Abstract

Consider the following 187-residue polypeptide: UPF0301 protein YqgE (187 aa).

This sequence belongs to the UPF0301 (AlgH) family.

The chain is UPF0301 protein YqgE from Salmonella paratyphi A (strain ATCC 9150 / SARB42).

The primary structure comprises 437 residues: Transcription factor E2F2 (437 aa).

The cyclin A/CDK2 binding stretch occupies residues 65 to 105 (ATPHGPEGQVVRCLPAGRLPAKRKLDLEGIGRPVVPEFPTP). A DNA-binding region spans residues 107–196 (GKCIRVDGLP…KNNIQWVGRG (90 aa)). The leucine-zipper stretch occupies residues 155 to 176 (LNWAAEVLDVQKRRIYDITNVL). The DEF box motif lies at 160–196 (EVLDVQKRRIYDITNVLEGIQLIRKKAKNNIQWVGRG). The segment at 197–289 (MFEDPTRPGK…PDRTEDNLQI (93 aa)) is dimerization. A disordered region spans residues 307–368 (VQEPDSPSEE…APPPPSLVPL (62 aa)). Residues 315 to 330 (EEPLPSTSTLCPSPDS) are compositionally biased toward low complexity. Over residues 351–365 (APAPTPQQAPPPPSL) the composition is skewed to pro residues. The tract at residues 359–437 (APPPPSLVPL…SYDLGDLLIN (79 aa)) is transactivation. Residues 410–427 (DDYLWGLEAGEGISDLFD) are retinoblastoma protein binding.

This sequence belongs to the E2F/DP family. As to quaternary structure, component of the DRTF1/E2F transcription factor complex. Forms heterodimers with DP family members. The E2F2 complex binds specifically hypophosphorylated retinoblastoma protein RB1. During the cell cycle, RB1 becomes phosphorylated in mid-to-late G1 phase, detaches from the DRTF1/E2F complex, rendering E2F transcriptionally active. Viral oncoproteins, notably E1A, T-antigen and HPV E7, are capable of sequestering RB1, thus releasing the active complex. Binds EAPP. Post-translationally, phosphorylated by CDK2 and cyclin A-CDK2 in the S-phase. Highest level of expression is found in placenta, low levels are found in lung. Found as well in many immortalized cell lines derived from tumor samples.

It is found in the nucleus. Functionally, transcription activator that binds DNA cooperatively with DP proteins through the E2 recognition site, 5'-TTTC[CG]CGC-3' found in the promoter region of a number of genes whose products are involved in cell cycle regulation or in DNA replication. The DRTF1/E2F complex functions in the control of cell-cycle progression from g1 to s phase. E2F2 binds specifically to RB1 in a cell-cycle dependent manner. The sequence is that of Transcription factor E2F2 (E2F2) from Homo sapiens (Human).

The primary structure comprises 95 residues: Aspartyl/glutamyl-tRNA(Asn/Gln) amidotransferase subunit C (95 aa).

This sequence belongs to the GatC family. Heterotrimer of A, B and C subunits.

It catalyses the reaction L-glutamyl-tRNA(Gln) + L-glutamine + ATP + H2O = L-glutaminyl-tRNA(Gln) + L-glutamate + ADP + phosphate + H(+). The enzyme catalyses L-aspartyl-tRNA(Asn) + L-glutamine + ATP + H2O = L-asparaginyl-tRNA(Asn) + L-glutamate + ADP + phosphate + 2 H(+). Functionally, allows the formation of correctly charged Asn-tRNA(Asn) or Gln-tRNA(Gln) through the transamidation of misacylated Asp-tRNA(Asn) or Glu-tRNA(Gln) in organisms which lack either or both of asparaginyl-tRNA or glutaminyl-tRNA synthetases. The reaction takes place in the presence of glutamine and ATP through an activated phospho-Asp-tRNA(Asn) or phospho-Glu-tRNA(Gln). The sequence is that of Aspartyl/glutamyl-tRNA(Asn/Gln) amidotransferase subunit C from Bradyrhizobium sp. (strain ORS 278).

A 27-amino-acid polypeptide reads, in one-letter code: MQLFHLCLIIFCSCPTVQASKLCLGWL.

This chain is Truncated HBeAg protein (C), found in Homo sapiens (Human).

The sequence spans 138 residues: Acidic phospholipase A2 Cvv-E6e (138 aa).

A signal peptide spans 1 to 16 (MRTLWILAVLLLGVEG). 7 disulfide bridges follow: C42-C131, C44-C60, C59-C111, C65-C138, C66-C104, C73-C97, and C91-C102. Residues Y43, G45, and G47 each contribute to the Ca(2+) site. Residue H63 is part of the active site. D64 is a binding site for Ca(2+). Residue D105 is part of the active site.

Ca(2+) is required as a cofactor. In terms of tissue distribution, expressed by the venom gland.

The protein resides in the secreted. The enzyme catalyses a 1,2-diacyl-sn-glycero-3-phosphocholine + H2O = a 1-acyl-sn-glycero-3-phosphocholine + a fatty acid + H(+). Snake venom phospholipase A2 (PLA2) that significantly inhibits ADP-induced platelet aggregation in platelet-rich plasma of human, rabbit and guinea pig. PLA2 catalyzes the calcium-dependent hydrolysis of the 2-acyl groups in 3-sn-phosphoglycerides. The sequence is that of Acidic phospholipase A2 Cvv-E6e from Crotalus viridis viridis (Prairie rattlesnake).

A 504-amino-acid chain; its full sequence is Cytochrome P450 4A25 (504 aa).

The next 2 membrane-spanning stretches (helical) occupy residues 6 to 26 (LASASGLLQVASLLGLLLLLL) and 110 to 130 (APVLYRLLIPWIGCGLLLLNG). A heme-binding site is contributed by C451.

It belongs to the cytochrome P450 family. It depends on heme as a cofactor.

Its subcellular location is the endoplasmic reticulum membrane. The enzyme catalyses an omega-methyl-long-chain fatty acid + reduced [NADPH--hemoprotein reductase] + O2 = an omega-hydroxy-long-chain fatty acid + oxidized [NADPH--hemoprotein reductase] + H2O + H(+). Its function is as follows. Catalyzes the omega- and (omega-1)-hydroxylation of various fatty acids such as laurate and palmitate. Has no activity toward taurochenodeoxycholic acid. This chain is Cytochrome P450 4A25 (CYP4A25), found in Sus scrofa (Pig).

Belemnites, a very successful group of Mesozoic cephalopods, flourished in Cretaceous oceans until the Cretaceous−Paleogene event, when they became globally extinct. Following this event the modern types of cephalopods (squids, cuttlefish, octopus) radiated in the Cenozoic in all oceans. In the North Pacific, however, a turnover from belemnites to the modern types of cephalopods about 35 m.y. before the Cretaceous−Paleogene event documents a more complex evolutionary history of cephalopods than previously thought. Here we show that the modern types of cephalopods originated and prospered throughout the Late Cretaceous in the North Pacific. The mid-Cretaceous cephalopod turnover was caused by cooling and the closure of the Bering Strait, which led to a subsequent faunal isolation of this area. In the Late Cretaceous the former niches of the fast-swimming belemnites were taken over by the modern types of cephalopods, which evolved endemically. The Cretaceous−Paleogene event only allowed the modern types of cephalopods to spread globally and to take over the niches previously held by belemnites.

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